“No Negative Monday” promotes positive news in all 61 editions.
“No Negative Monday” promotes positive news in all 61 editions.

Knowing that readers like to start their weeks on a positive note, the group set the initiative for Mondays, since it is the first day of the week and the day that people plan their whole week. The initiative promoted positive news in all of its 61 editions, in 14 states each Monday using the following approaches:

  • Positivity in negative news: Instead of presenting negative news as it is, efforts are made to find the “positive” in negative news and present it to readers.

  • Stories of hope: With a belief that positive change begins with a positive mindset, the initiative brings stories of hope to our readers.

  • Negative stories with clear header: As a responsible newspaper, Dainik Bhaskar does not shelter its 44 million readers from negative news. Rather, it publishes relevant, negative stories under a clear negative news header with the caveat that it was something readers needed to know.

  • Good news labeling: To be really happy, one needs is a positive attitude and mindfulness. Since good news can be a triggering factor for this, all good news is marked with a clear header. 

Extending product philosophy to readers’ lives

Dainik Bhaskar took this campaign and went a step further by extending its product philosophy to readers’ lives through the “No Negative Life” initiative. Under this initiative, every Monday, Dainik Bhaskar publishes a half page comprised of positive and inspiring articles for readers.

Also, a series of print ads (including topical ads) and an inspirational video was published to instill positivity and its impact in improving one’s mindset towards better life and society. So far, the video has generated 0.8 million views

Results: If you want to be happy, start reading positive news 

On January 18, 2016, on the first anniversary of “No Negative Monday,” Ipsos — a global market research agency based in France — together with Market Sapience, conducted research to understand the impact of positive stories on readers’ lives. The research covered eight cities with a sample size of 1250 readers, divided equally into two groups.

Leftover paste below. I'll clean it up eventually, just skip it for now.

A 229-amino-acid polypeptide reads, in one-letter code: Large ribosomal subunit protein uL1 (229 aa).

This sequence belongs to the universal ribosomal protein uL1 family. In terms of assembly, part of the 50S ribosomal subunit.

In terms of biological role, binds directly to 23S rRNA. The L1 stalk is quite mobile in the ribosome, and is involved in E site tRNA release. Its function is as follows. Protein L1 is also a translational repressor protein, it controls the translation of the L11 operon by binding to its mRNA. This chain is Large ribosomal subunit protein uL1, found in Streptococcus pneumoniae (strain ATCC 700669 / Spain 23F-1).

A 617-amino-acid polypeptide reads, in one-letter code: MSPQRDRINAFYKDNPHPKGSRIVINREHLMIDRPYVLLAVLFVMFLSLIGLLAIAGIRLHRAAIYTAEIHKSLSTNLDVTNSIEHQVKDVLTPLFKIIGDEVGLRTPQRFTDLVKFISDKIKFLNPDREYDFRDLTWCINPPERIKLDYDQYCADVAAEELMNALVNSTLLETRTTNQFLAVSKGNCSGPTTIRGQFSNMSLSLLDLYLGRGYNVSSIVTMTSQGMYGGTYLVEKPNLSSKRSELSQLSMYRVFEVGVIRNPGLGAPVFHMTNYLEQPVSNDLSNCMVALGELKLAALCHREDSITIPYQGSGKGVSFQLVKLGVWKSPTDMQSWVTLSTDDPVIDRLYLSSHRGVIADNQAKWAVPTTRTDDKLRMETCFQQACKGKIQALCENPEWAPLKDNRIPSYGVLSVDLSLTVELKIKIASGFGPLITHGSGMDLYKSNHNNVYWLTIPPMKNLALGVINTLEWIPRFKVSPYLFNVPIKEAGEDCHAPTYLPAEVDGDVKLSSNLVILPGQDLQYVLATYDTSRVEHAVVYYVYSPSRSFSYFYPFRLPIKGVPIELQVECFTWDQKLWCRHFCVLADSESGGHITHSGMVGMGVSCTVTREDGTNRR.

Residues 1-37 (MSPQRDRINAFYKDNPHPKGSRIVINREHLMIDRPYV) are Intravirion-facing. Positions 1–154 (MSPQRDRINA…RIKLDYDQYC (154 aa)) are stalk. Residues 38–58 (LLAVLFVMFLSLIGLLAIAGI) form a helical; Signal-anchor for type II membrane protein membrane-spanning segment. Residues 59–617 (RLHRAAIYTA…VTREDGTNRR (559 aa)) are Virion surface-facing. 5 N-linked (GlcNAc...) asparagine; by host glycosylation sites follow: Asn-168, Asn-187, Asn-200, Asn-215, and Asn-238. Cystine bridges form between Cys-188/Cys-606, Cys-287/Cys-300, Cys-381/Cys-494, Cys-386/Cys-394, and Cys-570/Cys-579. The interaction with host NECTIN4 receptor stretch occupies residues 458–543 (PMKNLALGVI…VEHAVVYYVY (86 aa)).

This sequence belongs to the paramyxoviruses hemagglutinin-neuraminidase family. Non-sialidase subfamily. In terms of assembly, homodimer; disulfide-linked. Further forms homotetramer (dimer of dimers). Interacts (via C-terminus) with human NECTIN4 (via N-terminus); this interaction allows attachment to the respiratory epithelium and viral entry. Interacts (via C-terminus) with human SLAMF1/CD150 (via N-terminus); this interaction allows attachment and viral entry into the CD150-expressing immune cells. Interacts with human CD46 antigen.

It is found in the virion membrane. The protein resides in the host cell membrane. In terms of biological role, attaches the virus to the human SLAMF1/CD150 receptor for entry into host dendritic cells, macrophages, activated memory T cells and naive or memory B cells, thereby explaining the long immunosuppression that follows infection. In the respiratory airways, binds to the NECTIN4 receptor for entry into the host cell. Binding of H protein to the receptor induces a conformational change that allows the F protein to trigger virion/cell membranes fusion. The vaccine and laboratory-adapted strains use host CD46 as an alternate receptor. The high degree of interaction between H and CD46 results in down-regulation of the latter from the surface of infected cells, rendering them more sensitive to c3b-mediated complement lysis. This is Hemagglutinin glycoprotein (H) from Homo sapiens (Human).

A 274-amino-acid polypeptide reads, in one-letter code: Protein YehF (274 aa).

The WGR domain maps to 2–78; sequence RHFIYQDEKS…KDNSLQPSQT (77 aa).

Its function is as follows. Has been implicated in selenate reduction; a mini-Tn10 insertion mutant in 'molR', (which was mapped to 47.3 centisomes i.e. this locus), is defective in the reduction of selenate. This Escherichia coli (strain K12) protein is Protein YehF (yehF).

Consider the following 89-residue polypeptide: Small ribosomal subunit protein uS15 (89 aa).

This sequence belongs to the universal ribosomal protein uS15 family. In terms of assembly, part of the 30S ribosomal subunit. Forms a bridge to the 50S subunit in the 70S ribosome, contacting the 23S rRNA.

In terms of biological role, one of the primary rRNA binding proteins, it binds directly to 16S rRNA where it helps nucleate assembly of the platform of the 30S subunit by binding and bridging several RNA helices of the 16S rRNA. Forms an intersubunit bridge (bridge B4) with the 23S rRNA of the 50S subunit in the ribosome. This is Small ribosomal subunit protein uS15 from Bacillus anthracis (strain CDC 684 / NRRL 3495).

One group was given Dainik Bhaskar’s “No Negative Monday” edition, while the second group was given another newspaper to read. The survey was administered four hours after the participants read their respective newspapers. According to this research, the initiative has played a fundamental role in adding happiness to people’s lives in the following ways:

  • 81% of readers who woke up to positive news remained happy and motivated for long hours after consuming the news.
  • 79% of readers who started their day with positive news were satisfied with the way they spent their day, motivated to achieve their desires, and felt content with their lives.

  • 78% of newspaper readers who consume positive news in the morning feel more motivated and well-prepared to do their work more effectively by giving their best. Additionally, they feel like doing more towards betterment of the society. 

  • 75% of positive news readers are of the opinion that they have a bright future in this country.

  • 68% felt that world is full of good people.

The research attests that positive news not only benefits people’s well-being but also empowers them to contribute constructively towards inclusive growth in society.

So start reading positive news as it is good for one’s health and wellbeing and would go a long way in helping you to respond constructively to issues, rather than being left with feeling hopeless.

About Vinay Maheshwari